Or rather, it wasn't particularly mind blowing, initially. Frankly, I was reading it and feeling rather smug. Nutrition science doesn't really know jack? I knew that. I've known that since the time I was a gym rat and discovered this whole subculture of people who weren't buying the low fat dogma - and they were making sense. Avoid processed foods? Hell yeah, we've been eating like that for years. Fruits and vegetables as the basis of your diet? Yeah, I knew that. And so on and so forth.

So, I'd just finished the section of the book where he talks about how you should 'Eat Food', meaning avoiding processed food. Seems simple enough, but he argues that the problem is a lot of the stuff you might think is 'food' is really more a food type substance (ever looked at the ingredient list on a standard loaf of supermarket bread?). And yeah, feeling smug, I went to the fridge to get myself a snack.

And what should catch my eye:

That's the ingredients on the sour cream (full fat, thank you!) I've been buying for years. All that time, I never looked at the ingredients. I assumed, because I was buying, you know, sour cream, that it contained, say, milk, cream, bacteria.

WHAT THE HELL IS ALL THAT STUFF?? Why is there corn starch in sour cream? Guar gum? Carrageenan??

Now, this stuff may all be completely harmless. But it's not sour cream.

This was where my mind got totally blown. And I started reading ingredient labels of everything in my kitchen (cottage cheese? basically the same ingredient list as the alleged sour cream). And man, there's a hell of a lot more processed food in my kitchen than I thought.

What am I going to do with this? Well, for starters, I'm reading ingredient lists. I've found a brand of sour cream that contains only cream and bacteria, and a brand of cottage cheese that's the same. I'm going to be making some other changes, here and there, and focusing on keeping a wide assortment of fruit and vegetables available at all times.

But to be honest, I'm kind of pissed off about this. When and how did it become okay to say something is sour cream when it really isn't? Why should I have to obsessively read ingredient lists just to make sure that the sour cream I'm buying is, in fact, sour cream?


guar gum, carob bean gum, and carrageenan are thickeners, as is corn starch, of course. Sodium citrate is a preservative, as far as I can tell, as is, I assume, the citric acid. is this stuff bad for you? I don't know, but one of Pollan's arguments is if you have to start adding this kind of stuff to food, what have you taken out that makes them necessary? Processed food is often processed in ways that wind up removing a lot of the stuff that is good for us, which then has to be added back in. Frankly, I want my sour cream to be thick on its own, not because it's had a quartet of thickeners added to it.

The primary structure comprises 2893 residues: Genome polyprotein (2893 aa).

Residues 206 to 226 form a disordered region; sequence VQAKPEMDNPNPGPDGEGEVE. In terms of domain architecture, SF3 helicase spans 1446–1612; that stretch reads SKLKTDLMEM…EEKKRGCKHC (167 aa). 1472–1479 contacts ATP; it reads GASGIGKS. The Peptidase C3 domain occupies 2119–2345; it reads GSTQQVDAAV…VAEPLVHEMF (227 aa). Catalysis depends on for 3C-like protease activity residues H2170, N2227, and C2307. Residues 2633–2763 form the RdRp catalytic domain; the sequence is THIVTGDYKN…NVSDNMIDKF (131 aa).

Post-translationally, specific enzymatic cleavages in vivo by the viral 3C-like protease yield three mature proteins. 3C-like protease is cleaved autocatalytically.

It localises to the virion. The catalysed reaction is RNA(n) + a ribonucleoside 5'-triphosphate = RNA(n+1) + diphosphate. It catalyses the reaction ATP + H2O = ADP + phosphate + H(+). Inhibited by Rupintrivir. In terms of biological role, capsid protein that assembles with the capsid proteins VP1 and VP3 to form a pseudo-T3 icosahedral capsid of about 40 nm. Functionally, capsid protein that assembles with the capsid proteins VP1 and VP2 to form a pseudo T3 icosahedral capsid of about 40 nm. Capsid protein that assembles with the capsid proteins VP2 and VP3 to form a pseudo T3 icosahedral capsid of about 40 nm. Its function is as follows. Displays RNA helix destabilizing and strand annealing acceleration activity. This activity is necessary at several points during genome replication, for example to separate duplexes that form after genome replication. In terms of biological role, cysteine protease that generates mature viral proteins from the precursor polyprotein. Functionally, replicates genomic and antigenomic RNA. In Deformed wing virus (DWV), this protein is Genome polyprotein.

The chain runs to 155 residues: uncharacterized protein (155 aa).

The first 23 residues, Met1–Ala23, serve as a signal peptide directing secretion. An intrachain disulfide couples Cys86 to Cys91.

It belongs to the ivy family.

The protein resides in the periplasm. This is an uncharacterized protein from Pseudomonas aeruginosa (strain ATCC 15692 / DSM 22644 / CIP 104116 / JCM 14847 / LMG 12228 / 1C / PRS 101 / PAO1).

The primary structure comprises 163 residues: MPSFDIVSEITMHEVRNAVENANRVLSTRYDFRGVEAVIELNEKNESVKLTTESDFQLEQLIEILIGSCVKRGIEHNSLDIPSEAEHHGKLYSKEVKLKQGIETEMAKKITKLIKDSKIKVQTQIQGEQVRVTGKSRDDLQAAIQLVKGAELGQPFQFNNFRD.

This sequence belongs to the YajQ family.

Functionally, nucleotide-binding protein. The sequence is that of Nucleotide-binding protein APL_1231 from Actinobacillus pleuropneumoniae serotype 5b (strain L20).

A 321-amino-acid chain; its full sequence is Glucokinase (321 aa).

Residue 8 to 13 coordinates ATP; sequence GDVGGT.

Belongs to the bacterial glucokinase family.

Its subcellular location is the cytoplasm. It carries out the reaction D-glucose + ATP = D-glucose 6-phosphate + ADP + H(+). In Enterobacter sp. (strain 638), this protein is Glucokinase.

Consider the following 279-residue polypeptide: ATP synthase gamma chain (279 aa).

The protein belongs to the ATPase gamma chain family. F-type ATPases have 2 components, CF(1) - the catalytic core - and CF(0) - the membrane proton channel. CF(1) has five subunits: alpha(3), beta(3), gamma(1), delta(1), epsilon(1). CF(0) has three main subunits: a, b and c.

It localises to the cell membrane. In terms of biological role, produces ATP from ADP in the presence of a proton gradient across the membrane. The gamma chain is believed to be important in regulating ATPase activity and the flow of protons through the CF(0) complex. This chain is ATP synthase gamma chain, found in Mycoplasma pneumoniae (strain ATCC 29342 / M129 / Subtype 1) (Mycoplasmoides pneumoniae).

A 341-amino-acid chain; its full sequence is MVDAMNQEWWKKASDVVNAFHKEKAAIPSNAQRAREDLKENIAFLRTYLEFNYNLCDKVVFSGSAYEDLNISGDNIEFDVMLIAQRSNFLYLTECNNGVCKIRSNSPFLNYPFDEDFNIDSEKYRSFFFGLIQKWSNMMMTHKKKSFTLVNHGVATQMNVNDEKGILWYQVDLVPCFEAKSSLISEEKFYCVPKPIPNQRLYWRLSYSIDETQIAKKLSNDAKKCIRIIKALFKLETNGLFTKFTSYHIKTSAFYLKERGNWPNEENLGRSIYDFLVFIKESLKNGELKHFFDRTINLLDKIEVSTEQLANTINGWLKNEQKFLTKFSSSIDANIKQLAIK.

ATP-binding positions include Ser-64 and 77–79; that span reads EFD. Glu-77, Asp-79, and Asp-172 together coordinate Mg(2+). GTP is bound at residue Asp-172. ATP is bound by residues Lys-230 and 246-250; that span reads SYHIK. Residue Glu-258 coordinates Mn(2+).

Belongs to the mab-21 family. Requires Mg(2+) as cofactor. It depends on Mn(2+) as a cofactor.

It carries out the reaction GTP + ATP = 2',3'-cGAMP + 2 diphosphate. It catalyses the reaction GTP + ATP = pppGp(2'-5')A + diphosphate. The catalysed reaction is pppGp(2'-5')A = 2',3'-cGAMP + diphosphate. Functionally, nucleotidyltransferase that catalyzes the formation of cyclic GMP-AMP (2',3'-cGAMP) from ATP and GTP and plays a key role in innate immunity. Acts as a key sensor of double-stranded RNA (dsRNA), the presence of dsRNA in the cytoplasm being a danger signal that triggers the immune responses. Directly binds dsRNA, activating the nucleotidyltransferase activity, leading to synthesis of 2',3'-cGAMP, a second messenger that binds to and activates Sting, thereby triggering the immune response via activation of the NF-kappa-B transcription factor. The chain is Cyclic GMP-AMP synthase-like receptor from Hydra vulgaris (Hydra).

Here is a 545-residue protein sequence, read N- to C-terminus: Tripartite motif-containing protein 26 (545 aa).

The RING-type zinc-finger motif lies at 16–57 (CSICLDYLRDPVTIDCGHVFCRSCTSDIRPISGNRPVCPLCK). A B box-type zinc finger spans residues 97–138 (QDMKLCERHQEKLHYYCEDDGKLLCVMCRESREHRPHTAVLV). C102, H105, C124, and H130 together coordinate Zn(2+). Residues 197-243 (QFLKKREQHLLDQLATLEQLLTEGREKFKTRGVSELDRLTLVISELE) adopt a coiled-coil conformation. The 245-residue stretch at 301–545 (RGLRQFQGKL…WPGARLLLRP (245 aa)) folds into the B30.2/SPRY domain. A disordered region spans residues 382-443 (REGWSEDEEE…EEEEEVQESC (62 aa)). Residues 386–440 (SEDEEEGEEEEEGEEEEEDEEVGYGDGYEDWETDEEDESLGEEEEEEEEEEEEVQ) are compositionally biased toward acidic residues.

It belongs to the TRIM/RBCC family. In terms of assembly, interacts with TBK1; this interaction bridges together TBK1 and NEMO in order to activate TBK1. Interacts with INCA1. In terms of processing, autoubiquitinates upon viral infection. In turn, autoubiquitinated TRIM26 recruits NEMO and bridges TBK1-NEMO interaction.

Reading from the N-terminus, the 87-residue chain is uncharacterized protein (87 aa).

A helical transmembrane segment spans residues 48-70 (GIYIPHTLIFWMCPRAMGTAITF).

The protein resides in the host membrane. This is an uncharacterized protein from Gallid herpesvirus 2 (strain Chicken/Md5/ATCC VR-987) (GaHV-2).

Friday, March 12, 2010

No, this is not a food blog

I do still sew! This isn't a food blog, even if it's sort of turned into one recently. Ha. I have another food related post planned, too.

Older daughter had a birthday party to go to last weekend, so I put together a crayon case to give the birthday girl.

It came out really nicely, I have to say. I need to order more of the batik fabric I used, I love the way it coordinates together with the solid cord.

I also put together this one, with a black outer and red inner, for the Etsy shop:

Buy it here!

Monday, March 8, 2010

Week 10: Butternut Squash Ravioli

I really like butternut squash ravioli, so decided to try it this week. Butternut squash ravioli tossed in sage browned butter with spinach, pumpkin seeds, and blue cheese. Yum!

I want to try making pasta, but wasn't up to that this week (also, I want to get a pasta roller, since rolling out pasta isn't something I really want to do by hand). So I found a recipe that uses, of all things, wonton wrappers. (recipe is here)

Basically just cut eat wrapper in half, top with filling, fold in half, and crimp with the tines of a fork:

They were good, although the wrappers aren't exactly pasta like. I want to make these again with a proper pasta dough, once I get myself a pasta roller! I actually think these would be fantastic fried rather than boiled - I have leftover uncooked ones, I may try that tomorrow, with some sort of dipping sauce, maybe.

The brown sage butter/spinach/pumpkinseed/blue cheese combination is fantastic. Although I'm afraid I'm the only one who liked these! Next time I'll probably make a couple of different fillings, like a ricotta and cheese filling, which I think my family will enjoy more.

This picture is making me hungry.

Saturday, March 6, 2010

Week 9: White Chicken Enchiladas

This is probably cheating, since I have, technically, made these before. However, the first time I made this I couldn't get the key ingredient, the canned chiles, and so I declare this to be a new recipe.

What? It's my blog project, I can get away with that. And, frankly, the chiles do rather change the dish completely.

The recipe is from The Pioneer Woman (find it here), and the results are very good. I used homemade flour tortillas instead of corn, which was the only substantial change. Oh, and milk instead of cream, which works OK but the resulting filling was a bit on the dry side. They were still pretty damn tasty!

One other change - I used cheddar instead of Monteray Jack cheese, because I accidentally bought WAY too much cheddar. I think these would be better with the Jack cheese, so next time I make them hopefully I won't have a kilo and a half of cheddar in the fridge. Just couldn't justify buying even more cheese when there was already over a kilogram there!

(the homemade salsa is key - just finely diced tomatos, onions, some crush garlic, salt, and cilantro. and a bit of diced up canned chile).